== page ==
Doggie Stress isn’t so Different from Human Stress

Good Morning,

Today I want to share how my morning started off with being overwhelmed. I slept in a little bit longer as I stayed up a little bit later. Julean was up before me as he is on a time crunch for work. I got my things together ready to go to the gym, and took Benji outside. Then I noticed while I was outside, I left my keys and my phone inside the condo. I go to the front entry way, call my phone several times hoping Julean would pick up. After he didn’t, I scrolled to see if I could find a neighbor to let me in. Luckily, I was able to have someone let me in.

When I got back in, I asked if he heard my phone, and he got defensive and said no. I brushed it off at that point. Then, I notice a canvas print of us on a vacation was no longer hanging up. I automatically assumed he walked in with Benji annoyed and brushed the picture off the wall and didn’t care enough to pick it back up and re-hang it.

As I was meditating this morning at the gym, it made me reflect on the private dog training session we had with Benji last week. The dog trainer talked about how Benji is an anxious puppy, since it appears he was injured by one of his litter mates. (He has a tucked ear). Therefore, he always assumes other dogs are dangerous until proven otherwise, and gets very anxious around them.

The dog trainer explained something to me called “trigger stacking”. This concept is where Benji would go on a walk, and see one dog, and cortisol would be released. When he sees the next dog, he will have an even more anxious response since the cortisol did not have enough time to process through his body. The cortisol is stacked on top of the previous stress response with each dog he sees on a walk. This was eye opening to me as a few weeks ago we took Benji to the CHS’ Dog Day at the Saints Baseball game. I thought it would be a good idea to take Benji rollerblading prior to the event to “burn off some energy”. However, this was the opposite of the right thing to do for Benji. Rollerblading released cortisol as he saw other dogs on the path. Benji was at a heightened state of stress when he brought him to the game.

Full circle back to how I was overwhelmed this morning. Perhaps we as humans aren’t quite so different from our animal friends. My stress started as I slept in a little bit later than normal. This wasn’t a huge stressor since I welcomed the extra hour of sleep. I soon became annoyed because Benji didn’t eat his dinner last night and it was still on the floor. I try to brush it off and realize he probably really needs to go to the bathroom and that’s why he’s not eating. Being at my own heightened state of stress, I did not have the rationale to remember to grab my condo keys. Then, more stress is released as I realized I forgot, and Julean doesn’t answer my phone. Take it one step further as I notice a valued print is on the floor, my rational thinking it completely out the door at this point (no pun intended originally, but kind of punny!), and I make the assumption that it was Julean’s carelessness.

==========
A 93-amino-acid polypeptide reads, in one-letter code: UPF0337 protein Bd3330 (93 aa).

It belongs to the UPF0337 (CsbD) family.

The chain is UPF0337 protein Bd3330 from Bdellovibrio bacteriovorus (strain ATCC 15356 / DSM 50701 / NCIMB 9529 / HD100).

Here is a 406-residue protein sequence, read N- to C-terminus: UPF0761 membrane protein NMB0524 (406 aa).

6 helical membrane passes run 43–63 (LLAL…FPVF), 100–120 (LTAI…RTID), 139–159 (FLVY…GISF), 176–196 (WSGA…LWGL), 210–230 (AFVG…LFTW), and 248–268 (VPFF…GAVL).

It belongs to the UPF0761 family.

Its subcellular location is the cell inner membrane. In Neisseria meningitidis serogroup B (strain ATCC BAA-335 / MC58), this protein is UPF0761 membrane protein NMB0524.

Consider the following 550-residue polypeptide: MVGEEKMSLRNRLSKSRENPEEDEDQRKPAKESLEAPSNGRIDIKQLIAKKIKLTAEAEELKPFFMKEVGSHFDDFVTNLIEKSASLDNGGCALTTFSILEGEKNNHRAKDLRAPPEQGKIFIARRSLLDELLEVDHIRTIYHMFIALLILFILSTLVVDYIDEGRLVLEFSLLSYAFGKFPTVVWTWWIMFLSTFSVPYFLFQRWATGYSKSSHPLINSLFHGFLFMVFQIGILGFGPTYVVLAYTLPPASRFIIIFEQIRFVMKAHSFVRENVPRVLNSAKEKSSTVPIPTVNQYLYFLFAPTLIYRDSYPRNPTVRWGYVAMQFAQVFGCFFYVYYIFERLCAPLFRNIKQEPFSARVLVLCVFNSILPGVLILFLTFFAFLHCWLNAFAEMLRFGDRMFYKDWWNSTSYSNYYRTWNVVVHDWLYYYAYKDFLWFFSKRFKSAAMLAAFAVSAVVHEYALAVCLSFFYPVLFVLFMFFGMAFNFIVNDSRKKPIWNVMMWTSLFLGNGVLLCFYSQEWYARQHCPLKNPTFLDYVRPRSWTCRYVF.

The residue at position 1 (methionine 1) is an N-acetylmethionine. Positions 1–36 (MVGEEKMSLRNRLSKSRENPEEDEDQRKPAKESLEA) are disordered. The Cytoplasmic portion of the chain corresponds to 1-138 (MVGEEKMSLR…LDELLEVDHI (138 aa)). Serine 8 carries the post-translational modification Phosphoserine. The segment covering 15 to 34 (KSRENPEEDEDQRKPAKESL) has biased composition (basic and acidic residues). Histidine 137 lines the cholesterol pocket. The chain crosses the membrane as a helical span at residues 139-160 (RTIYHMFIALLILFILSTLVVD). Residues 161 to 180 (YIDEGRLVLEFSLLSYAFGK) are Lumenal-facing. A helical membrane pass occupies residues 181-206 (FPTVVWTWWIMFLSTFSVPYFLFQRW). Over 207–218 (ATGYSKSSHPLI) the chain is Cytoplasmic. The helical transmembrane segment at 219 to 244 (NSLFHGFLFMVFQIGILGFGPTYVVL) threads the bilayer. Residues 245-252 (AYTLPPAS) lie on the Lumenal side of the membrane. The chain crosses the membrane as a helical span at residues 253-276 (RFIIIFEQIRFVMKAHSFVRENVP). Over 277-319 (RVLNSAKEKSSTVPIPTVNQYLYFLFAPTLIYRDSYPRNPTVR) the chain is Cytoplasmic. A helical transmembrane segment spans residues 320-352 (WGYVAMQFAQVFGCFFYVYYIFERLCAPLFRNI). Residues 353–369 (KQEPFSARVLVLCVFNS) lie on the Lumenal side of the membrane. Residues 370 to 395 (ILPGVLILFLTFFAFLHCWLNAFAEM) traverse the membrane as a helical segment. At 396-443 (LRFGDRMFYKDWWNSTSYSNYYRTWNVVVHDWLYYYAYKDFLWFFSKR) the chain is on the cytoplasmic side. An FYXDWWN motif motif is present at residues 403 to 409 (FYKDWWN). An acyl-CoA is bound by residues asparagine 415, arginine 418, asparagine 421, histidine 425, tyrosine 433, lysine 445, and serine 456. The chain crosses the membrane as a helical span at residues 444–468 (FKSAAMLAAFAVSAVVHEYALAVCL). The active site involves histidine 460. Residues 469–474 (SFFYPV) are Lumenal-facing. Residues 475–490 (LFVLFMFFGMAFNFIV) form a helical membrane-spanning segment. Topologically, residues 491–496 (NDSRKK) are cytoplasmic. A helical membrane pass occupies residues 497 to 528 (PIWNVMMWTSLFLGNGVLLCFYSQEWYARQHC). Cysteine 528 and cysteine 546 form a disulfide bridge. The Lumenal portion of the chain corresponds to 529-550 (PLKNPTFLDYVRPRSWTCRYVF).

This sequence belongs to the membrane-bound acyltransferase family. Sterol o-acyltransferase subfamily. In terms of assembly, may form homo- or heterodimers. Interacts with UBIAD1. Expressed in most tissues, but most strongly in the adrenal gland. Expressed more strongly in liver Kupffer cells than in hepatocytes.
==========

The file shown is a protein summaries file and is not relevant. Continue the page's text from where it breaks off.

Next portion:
Then, I notice the 3M hook the canvas was hanging on is no longer on the wall. It was neither of our fault’s.

I’m currently working through Headspace’s series called, “Letting Go of Stress” and today’s guided meditation was exactly what I needed to hear and to reflect. I was definitely overwhelmed by stress this morning and it affected the way that I reacted. I have to constantly remind myself I need to respond to stressful situations instead of reacting. I’m interested and excited to keep going through Headspace’s series and see how I can grow my skill of responded to stress, letting go of stress, and not being overwhelmed by it.

We’re not so different from our animal friends, are we? Please share your thoughts! Have you ever experienced trigger stacking?

In gratitude,

Annie

Exactly What I Needed

I am so happy I have a job that allows me to take bereavement leave. This past week has been up and down, time of sorrow and time of joy. As I wrote before, my life always has a way of evening itself out.

Thursday night, I attended an event that I was on the brink of bailing. I was making up excuses and reasons as to why I shouldn’t go, and made up my mind to do something else. Just as I was about to leave the house, I get a message from a friend that was leading the fitness event asking if I would like to be on stage. That was the spark I needed to help me make the decision to go to the event.

I honestly cannot put into words how much this event was exactly what I needed. It was Fitbit Local Minneapolis’ event where it was a combination of HIIT training, Dance, and Yoga. I moved my body, endorphins were released, and ending with yoga put me in a place of peace. After the class, I had so many people come up to me and tell me how I crushed the workout and they were impressed. One guy even said, “Way to be a role model up there for the rest of us”. I was honestly shocked when I heard that. I was thinking, “Who, Me?”

This concept brought me full circle, and remembering why I am doing this fitness journey. I got certified as a personal trainer because I want to help people live healthier lives, and not live their life in pain. I want others to realize they can do all the things, just like I can. I’ll leave you with some amazing pictures from the event.